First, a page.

But while they were on their way to buy the oil, the bridegroom arrived. The virgins who were ready went in with him to the wedding banquet. And the door was shut.
Later the others also came. “Lord, Lord,” they said, “open the door for us!”
But he replied, “Truly I tell you, I don’t know you.”
Therefore keep watch, because you do not know the day or the hour. Matthew 25: 1-13
Anyone with an Evangelical’s ear for scripture will recognize the eschatological implications of this parable: Be ready, for you do not know the hour of the Lord’s coming! But I shall submit to you an additional complimentary interpretation: be always refilling your oil jars, because you never know when you’ll need more oil. The foolish brides-to-be didn’t just fail to bring enough oil, they rested on their laurels, satisfied with the situation as they saw it and confident that what had worked thus far would continue to work in the future.
Eschatological thinking – let’s be honest here – tends to freak out Liberal congregations. It’s too supernatural and too apocalyptic and reeks too much of the televangelist and the man on the street corner with the sandwich board warning that the end is near. But eschatological thinking is exactly what is required to remind us not to get to comfortable with our present modes of operation and current fat and happy congregations. Eschatological language should be the LiberalEvangelical’s best friend, his or her constant companion and reminder that what worked yesterday and today, may very likely not work tomorrow. Our congregations, if they aren’t growing, evolving, responding to changes, and adapting; well if they aren’t doing those things then they are most certainly dying! If we aren’t seeking converts, then we’ll soon be looking for heretics in our midst.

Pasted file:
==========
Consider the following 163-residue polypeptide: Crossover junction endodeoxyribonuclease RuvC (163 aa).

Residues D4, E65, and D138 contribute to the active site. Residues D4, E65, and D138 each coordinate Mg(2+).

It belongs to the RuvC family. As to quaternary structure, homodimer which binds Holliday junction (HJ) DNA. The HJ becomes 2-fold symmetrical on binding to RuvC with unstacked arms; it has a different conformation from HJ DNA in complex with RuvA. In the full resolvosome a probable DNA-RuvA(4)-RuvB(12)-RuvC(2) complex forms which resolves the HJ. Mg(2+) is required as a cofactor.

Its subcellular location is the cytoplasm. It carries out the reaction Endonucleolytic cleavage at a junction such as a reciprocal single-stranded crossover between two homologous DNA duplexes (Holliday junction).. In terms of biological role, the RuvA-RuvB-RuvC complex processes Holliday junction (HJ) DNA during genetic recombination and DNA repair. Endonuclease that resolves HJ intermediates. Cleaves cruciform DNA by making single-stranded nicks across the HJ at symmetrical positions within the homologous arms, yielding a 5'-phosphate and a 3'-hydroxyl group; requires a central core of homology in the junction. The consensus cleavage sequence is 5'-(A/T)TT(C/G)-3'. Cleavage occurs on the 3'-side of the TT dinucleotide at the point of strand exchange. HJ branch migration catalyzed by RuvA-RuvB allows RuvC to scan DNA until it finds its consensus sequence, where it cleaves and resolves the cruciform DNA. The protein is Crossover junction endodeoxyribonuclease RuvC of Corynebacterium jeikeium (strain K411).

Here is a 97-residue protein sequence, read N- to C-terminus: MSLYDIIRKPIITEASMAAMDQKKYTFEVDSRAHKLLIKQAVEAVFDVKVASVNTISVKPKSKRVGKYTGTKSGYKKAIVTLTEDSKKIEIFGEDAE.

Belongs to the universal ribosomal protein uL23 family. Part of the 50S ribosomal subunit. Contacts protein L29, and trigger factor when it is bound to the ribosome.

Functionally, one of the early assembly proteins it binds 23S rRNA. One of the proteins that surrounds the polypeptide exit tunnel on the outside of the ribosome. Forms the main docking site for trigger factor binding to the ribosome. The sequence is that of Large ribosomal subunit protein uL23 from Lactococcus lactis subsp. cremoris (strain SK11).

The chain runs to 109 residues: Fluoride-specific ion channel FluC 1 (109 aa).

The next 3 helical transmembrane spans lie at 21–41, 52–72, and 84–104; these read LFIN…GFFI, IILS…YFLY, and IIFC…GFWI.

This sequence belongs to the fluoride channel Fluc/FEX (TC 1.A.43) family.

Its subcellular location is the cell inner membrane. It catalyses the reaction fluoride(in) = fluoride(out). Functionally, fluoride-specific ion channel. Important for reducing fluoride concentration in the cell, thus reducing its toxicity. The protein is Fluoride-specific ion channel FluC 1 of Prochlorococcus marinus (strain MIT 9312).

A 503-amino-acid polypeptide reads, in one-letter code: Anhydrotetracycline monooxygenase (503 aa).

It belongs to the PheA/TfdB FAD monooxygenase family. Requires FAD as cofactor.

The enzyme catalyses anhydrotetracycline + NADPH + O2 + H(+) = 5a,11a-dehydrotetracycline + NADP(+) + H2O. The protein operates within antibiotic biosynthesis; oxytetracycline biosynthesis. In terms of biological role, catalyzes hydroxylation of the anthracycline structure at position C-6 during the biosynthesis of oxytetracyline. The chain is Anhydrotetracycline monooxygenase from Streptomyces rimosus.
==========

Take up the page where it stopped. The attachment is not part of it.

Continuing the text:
Again, the Liberals among us may pause at that last sentence. We are aware of just how much damage simple conversion oriented evangelism has done over the years. But “looking for converts” need not mean looking to take people who are different and put them in some sort of Evangelical machine where they all come out looking and thinking the same. It may be more helpful to talk of looking for “partners” instead of “converts.” Converts implies that we stay the same while you modify yourself to meet our standards. “Partners” has a more helpful connotation insofar as it assumes that you change to meet us just as we adapt and evolve to meet you. This means that they entire act of coming together is dynamic on both sides, and this dynamism is the kind of adaptive attitude that can keep congregations, denominations and entire movements fresh and open to new experiences. If this is our attitude, then we won’t need to worry about heretics, we might in fact welcome them as sources of criticism and new perspectives. Today’s heretic may be tomorrow’s prophetic voice in the wilderness calling us to new and better things.
So I’ll keep this in mind these next few months as more and more candidates throw their hats in the ring and decide to pursue the highest political office in the U.S.. Who is looking to root out heresy and who is looking to build coalitions and partnerships? And I’ll be looking at and thinking about the same thing in our churches.